The presently preferred actual cross-sectional shape of the reflector shownin FIG. 1 was estimated by experimentation, utilizing about thirty segmented mirrors which consisted of small blocks having light reflecting film adhered thereto. I positioned and tilted the blocks numerous times while I measured light intensity across plane 21 with a photometer. The use of small mirror panels/segments as building blocks to approximately simulate an optical mirror having a continuous curved surface is well known in the art. After a period of trial and error, substantial uniformity of light intensity was produced in front of the lamp on plane 21 with the reflective blocks approximating the reflector shape shown in cross-section in FIG. 1. The intensity variations across the plane shown in FIG. 1, did not vary more than about plus or minus two and one half percent of the average intensity value. The outer diameter of the simulated reflector was about ten inches and the reflector width from reflector bottom portion 23 to the light blocking lip was about four inches.
Thus, my experimental results verified my belief that the rays projected outwardly from the lamp should first be reflected in order to obtain good intensity uniformity. I also found that the substantially cone-shaped central reflector portion 9 provided the best results.
While there has been described what is at present considered to be the preferred embodiments of this invention, it will be obvious to those skilled in the art that various changes and modifications may be made therein without departing from the invention and it is, therefore, intended in the appended claims to cover all such changes and modifications as fall within the true spirit and scope of the invention, including art recognized equivalents.
|Cited Patent||Filing date||Publication date||Applicant||Title|
|US1935729 *||Mar 17, 1932||Nov 21, 1933||Gen Electric||Beacon or searchlight|
|US2415635 *||May 26, 1944||Feb 11, 1947||Eastman Kodak Co||Illumination arrangement for photographic enlargers|
|US2538681 *||Jan 24, 1949||Jan 16, 1951||Spectrolite||Combined incandescent and circular fluorescent lighting unit|
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|Citing Patent||Filing date||Publication date||Applicant||Title|
|US5892325 *||Oct 27, 1997||Apr 6, 1999||Teledyne Lighting And Display Products, Inc.||Backlighting apparatus for uniformly illuminating a display panel|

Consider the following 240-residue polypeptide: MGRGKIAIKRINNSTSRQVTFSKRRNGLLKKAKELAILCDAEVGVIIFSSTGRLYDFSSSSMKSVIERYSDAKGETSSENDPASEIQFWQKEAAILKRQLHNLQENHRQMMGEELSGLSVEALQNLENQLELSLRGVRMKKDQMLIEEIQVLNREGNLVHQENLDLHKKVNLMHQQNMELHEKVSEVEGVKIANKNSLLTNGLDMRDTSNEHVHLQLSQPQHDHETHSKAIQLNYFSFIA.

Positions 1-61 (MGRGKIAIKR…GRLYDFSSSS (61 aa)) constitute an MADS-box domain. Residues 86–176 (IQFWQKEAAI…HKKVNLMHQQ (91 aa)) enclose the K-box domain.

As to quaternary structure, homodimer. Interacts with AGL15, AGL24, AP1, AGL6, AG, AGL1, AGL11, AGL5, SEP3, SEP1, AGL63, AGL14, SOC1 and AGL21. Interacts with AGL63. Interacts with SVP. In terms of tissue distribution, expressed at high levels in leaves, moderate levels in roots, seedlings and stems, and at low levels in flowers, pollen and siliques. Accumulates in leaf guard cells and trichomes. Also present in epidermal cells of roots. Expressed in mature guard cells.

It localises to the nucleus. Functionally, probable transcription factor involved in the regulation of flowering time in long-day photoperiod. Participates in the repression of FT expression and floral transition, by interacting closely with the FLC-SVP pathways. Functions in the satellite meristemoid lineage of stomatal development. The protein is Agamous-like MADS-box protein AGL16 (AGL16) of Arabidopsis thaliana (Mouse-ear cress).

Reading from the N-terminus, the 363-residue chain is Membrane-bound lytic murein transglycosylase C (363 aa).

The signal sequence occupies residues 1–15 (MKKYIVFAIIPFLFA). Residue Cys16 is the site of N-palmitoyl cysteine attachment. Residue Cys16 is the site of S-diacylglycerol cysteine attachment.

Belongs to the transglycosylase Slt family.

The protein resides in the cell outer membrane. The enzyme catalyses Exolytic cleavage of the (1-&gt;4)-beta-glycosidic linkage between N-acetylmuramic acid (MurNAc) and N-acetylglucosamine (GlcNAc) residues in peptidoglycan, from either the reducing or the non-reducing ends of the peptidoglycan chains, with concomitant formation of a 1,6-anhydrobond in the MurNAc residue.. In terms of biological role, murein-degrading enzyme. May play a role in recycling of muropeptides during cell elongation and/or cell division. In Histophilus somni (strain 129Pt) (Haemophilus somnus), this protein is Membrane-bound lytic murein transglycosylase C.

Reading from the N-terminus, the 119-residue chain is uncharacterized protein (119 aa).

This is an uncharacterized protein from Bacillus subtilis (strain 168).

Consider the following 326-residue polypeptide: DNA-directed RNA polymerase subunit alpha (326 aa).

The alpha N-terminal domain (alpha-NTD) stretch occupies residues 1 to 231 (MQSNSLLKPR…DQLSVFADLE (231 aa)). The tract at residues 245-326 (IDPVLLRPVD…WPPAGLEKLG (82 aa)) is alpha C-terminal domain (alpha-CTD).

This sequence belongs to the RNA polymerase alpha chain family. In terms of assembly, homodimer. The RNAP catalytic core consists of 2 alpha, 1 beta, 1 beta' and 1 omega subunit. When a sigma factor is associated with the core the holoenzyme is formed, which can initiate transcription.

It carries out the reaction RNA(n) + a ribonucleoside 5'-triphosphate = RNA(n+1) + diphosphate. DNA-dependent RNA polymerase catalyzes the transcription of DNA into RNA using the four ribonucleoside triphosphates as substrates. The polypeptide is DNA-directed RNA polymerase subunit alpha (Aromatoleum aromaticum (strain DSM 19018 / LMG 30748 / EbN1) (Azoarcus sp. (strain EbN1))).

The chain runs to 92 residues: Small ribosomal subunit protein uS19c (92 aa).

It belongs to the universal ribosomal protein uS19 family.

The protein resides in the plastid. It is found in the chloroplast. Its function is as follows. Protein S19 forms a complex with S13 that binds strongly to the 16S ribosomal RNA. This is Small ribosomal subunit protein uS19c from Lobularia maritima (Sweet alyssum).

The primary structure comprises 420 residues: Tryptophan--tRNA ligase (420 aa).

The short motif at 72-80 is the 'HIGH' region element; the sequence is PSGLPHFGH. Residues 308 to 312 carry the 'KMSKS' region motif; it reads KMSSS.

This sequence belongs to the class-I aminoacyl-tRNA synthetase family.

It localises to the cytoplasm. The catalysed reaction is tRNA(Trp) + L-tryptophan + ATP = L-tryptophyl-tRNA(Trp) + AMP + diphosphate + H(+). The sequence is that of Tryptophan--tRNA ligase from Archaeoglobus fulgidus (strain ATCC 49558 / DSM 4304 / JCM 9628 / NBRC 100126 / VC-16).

|US6043591 *||Sep 4, 1997||Mar 28, 2000||Teledyne Lighting And Display Products, Inc.||Light source utilizing diffusive reflective cavity|
|US6134092 *||Apr 8, 1998||Oct 17, 2000||Teledyne Lighting And Display Products, Inc.||Illumination device for non-emissive displays|
|US6313892||Feb 16, 2001||Nov 6, 2001||Teledyne Lighting And Display Products, Inc.||Light source utilizing reflective cavity having sloped side surfaces|
|US6454442||Jun 2, 2000||Sep 24, 2002||David G. Changaris||Device for soft irradiation|
|US6473554||Sep 24, 1997||Oct 29, 2002||Teledyne Lighting And Display Products, Inc.||Lighting apparatus having low profile|
|US6496237||Dec 8, 1999||Dec 17, 2002||Teledyne Lighting And Display Products, Inc.||Light source utilizing diffusive reflective cavity having two oppositely inclined surfaces|
|US6647199||Jun 16, 1999||Nov 11, 2003||Teledyne Lighting And Display Products, Inc.||Lighting apparatus having low profile|
|US8356913 *||Dec 15, 2011||Jan 22, 2013||Panasonic Corporation||Light-emitting apparatus|
|US20120087123 *||Apr 12, 2012||Panasonic Corporation||Light-emitting apparatus|
|EP0722576A1 *||Oct 4, 1994||Jul 24, 1996||Tir Technologies, Inc.||Light source for backlighting|
|EP0722576A4 *||Oct 4, 1994||May 6, 1998||Tir Technologies Inc||Light source for backlighting|
|U.S. Classification||362/350, 362/310, 362/216, 362/304|
|Cooperative Classification||F21S8/00, F21V7/0058|
|European Classification||F21S8/00, F21V7/00G|
|Jul 16, 1996||REMI||Maintenance fee reminder mailed|
|Dec 8, 1996||LAPS||Lapse for failure to pay maintenance fees|
|Feb 18, 1997||FP||Expired due to failure to pay maintenance fee|
Effective date: 19961211